Christmas music encompasses virtually every genre, but it exists in its own world. Some people don’t consider themselves music fans but love Christmas music. Even people who don’t generally like Christmas music probably have a few standards they don’t mind. People who never give jazz a thought groove to Vince Guaraldi this time of year. The classic songs can conjure evocative memories. Late vocalist Dwight Lenox’s mellow and tasteful takes on classics on his 2002 release This Christmas is a welcome addition to any Christmas collection.
In the mid-'80s, Dwight Lenox’s job as a hair-color consultant with Clairol relocated him from Dallas to Columbus. He put down roots. He started singing again after a 15 year break. He got serious about singing. He took lessons and any gig he could. Eventually, music became his profession and he’d land a gig with the Columbus Jazz Orchestra in the mid-'90s after former CJO leader Ray Eubanks heard Lenox sing at the Bexley Monk. He formed the Lenox Avenue Express big band in the early aughts and gigged extensively with them, the CJO, BalletMet Columbus, the Columbus Symphony Orchestra, Vaud-Villities, and with his trio and quartet.
Lenox assembled a trio of elite Columbus musicians to record This Christmas in 2002. Dave Powers handled the arrangements and keyboards. Reggie Jackson played the drums and Lee Savory was on trumpet and flugelhorn. The opening title track, Donny Hathaway’s classic This Christmas starts things off with an upbeat feel. The melancholy melody of Guaraldi's Christmas Time Is Here follows. Do Hear What I Hear has a jazzy funk arrangement. Lenox’s stylistic diversity is well represented.
A singer known for communicating to audiences the personal meaning of songs he performed, Lenox says this about Bending Towards The Light from Anne Phillips’ The Jazz Nativity in the liner notes: “I met the (music) writer of this song (saxophonist Bob Kindred), and he told me… it was written during a visit to South America where he met a priest. This priest’s passion was to try and help the homeless children of his country. His efforts finally allowed him to find an area where these children could live in safety and to prosper. With the children he founded a town where the children were put in charge. They govern themselves just like in Boy’s Town. (Anne Phillips’ and Henry Timm’s lyric) is a beautiful account of what was happening at the birthplace of the Christ Child.”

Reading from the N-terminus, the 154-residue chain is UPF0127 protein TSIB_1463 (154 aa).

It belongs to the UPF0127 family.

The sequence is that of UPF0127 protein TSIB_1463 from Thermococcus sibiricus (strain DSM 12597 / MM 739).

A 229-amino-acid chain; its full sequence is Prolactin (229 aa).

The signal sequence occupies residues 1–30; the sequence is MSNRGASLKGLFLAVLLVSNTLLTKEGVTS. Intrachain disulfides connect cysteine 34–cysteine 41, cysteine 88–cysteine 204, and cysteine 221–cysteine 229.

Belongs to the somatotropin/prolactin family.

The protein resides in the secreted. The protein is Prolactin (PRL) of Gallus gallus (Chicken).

Lenox underwent an operation and treatment for colon cancer in 2001 but didn’t go public with his fight until performing as part of Cancer Survivors Day at Ohio Stadium in 2004. "I didn't even tell my mother in California until the surgery was over and I thought I would be OK," he told The Dispatch at the time. "I decided to speak up so that other people would get the message and get checkups."
Sadly, his cancer returned in early 2016. Although he recovered, it took a toll on Lenox and he succumbed to heart failure on December 15, 2016, at age 71. Lenox’s annual holiday performances were a regular part of Columbus’ culture for many years. While we no longer get to enjoy those, we’re fortunate that he left behind the terrific This Christmas.
Here is what a few of his peers said about Lenox’s voice:
"Only God could put ingredients such as this warm, lush, velvety voice together. He's unlimited -- 2 octaves, easily." - Cheryl Munkascy (co-founder of the Westerville Center for the Arts and former Otterbein College voice instructor)
“From blues to ballads and jazz to swing, Lenox shines. His impeccable instincts and mellow sound have garnered the attention of some of the finest musicians in the industry.” - The Huntington, WV Herald-Dispatch
“Lenox's voice was silky smooth and commanding.” - Gary Budzak (The Columbus Dispatch)
"He was a musician's musician. His voice was spectacular. It was really a gift to listen to him." - Tony Hagood (pianist)
"He was a wonderful singer and communicator. It's like people who can read poetry. Dwight could sing a song and let the song speak through him."- Ray Eubanks (retired director of the Columbus Jazz Orchestra)
2 Christmas Time Is Here
3 Do You Hear What I Hear
4 The Christmas Song
5 The Christmas Waltz
6 Let It Snow, Let It Snow, Let It Snow
7 Bending Towards The Light
8 Merry Christmas Darling
9 My Favorite Things
10 Have Yourself A Merry Little Christmas
11 The Most Wonderful Time of The Year
Arranged By – Dave Powers
Drums – Reggie Jackson
Graphic Design – Angelina Poltavets
Keyboards – Dave Powers (5)
Liner Notes – Dwight Lenox
Trumpet, Flugelhorn – Lee Savory (tracks: 1, 3, 4, 5, 8, 10)
Vocals, Producer – Dwight Lenox